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Dustin's Review

Garden State (2004)
4 Stars

Directed by Zach Braff
Cast: Zach Braff, Natalie Portman, Peter Sarsgaard, Ian Holm, Alex Burns, Ann Dowd, Jean Smart, Michael Weston, Denis O'Hare, Debbon Ayer, Jackie Hoffman, Method Man, Amy Ferguson, Trisha Lafache, Ato Essandoh, Armando Riesco, Jim Parsons, Ron Leibman, Geoffrey Arend, Wynter Kullman
2004 – 109 minutes
Rated: Rated R (for language, drug use, and a scene of sexuality/nudity).
Reviewed by Dustin Putman, July 10, 2004.

Although NBC's "Scrubs" is currently one of the smartest network sitcoms, and lead star Zach Braff is the pivotal center that bounds its outlandishness in a cloak of potent reality, nothing the 29-year-old Braff has done in the past even hints at what "Garden State" proves he is capable of. A remarkably auspicious writing-directing debut, "Garden State" won a passionate, acclaimed response at the 2004 Sundance Film Festival, and for understandable reason. Braff astonishingly juggles many different tones and genres—the film is, among other things, an intuitive character study, a zany comedy, a drama of deep-seated wounds and past regrets, a rumination on finding oneself after years of aimless confusion, and one of the most heartbreakingly believable romances of the year. In the end, the viewer is left with a penetratingly affecting, one-of-a-kind motion picture, a movie unlike any other he or she has ever seen.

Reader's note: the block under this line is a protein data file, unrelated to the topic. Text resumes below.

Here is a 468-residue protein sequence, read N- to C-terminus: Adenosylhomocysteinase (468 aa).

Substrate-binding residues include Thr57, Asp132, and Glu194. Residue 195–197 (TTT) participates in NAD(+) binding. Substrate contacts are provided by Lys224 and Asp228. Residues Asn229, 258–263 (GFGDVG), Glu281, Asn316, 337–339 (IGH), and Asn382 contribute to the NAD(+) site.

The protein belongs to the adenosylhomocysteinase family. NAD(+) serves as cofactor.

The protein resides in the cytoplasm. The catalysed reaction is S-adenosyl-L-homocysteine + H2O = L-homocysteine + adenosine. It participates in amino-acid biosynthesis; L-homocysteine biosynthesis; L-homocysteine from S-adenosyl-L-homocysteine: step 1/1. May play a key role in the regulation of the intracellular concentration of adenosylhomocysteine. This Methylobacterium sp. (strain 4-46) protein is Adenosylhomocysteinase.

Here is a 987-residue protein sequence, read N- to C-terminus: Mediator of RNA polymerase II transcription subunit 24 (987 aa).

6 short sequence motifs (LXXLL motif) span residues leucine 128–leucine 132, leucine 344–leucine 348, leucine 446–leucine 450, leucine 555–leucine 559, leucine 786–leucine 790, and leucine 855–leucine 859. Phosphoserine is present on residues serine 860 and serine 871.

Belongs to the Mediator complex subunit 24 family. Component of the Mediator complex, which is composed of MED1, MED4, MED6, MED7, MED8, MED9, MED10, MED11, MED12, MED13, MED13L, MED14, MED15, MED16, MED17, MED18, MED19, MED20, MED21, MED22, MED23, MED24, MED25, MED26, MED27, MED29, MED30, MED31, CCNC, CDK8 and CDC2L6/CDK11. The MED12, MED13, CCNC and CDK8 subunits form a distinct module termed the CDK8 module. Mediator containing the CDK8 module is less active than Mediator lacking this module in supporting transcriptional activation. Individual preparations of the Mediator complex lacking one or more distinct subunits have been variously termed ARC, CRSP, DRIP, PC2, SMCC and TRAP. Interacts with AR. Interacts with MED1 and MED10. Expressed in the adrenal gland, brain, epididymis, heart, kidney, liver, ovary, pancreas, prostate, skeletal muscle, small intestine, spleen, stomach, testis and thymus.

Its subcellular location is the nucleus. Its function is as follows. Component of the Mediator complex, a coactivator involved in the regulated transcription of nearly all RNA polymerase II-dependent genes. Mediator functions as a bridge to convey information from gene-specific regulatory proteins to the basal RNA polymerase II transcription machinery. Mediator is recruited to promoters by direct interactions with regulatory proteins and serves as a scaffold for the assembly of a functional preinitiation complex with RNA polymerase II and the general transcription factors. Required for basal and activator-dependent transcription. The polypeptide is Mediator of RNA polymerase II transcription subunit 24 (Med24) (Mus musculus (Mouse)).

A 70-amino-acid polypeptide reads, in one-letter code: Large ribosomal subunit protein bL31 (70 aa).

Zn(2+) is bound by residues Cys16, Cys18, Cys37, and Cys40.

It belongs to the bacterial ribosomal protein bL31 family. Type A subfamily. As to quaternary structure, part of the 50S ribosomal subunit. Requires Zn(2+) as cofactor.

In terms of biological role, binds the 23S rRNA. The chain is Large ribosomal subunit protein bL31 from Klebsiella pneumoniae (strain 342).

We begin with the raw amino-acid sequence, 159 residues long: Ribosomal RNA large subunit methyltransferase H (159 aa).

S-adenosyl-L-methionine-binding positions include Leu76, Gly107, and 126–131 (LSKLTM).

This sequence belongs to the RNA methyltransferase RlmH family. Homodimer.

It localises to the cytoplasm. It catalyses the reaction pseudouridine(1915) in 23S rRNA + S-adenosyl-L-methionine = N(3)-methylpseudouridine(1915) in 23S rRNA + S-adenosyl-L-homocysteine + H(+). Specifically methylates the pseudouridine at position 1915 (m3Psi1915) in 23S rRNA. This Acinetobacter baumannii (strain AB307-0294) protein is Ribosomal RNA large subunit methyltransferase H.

The death of his parapalegic mother in a freak bathtub accident is the catalyst for 26-year-old Andrew Largeman's (Zach Braff) return to his New Jersey hometown. His somewhat estranged psychiatrist father, Gideon (Ian Holm), sees Andrew's few days in town from Los Angeles (he is a waiter and struggling actor whose only claim to fame is playing a mentally challenged character in a made-for-TV movie) as a way to try and reconnect with him. Meanwhile, Andrew—nicknamed "Large"—reunites with some old high school buddies, including gravedigger Mark (Peter Sarsgaard), who still lives with his mother (Jean Smart), discovering that no one he grew up with has really found their place in "the real world." Large's chance meeting with the lovely Sam (Natalie Portman), an acknowledged pathological liar with a warm heart and an irresistibly free-spirited personality, paves the way for a long overdue epiphany: the medications he has been on nearly all his life, drugs that were supposedly helping him, have seriously hindered his decision-making and emotions. Now that he is off of the drugs for the first time in nearly twenty years, Large is startled to see the world around him with a newfound clarity. Although invigorated by this newfound freedom and further bolstered by his burgeoning time spent with Sam, he can't help but be alarmed by where he stands in his life.

For post-graduate twenty-somethings, the future is often seen as a frightening, uncertain time. With the safety of college behind them, they must next figure out what they want to do with their life and how they plan on making a living—a conundrum, indeed, if they have no idea how to fulfill such a requirement. This very confusing notion is at the core of "Garden State," one that writer-director-star Zach Braff finds crystal-clear, emphatic relevance in. For those audience members going through this period in their life, "Garden State" will undoubtedly seem to be speaking to them directly, and even for those who have already struggled through the experience and remember its emotional difficulty, they will return the film a knowing nod and, hopefully, a great deal of understanding.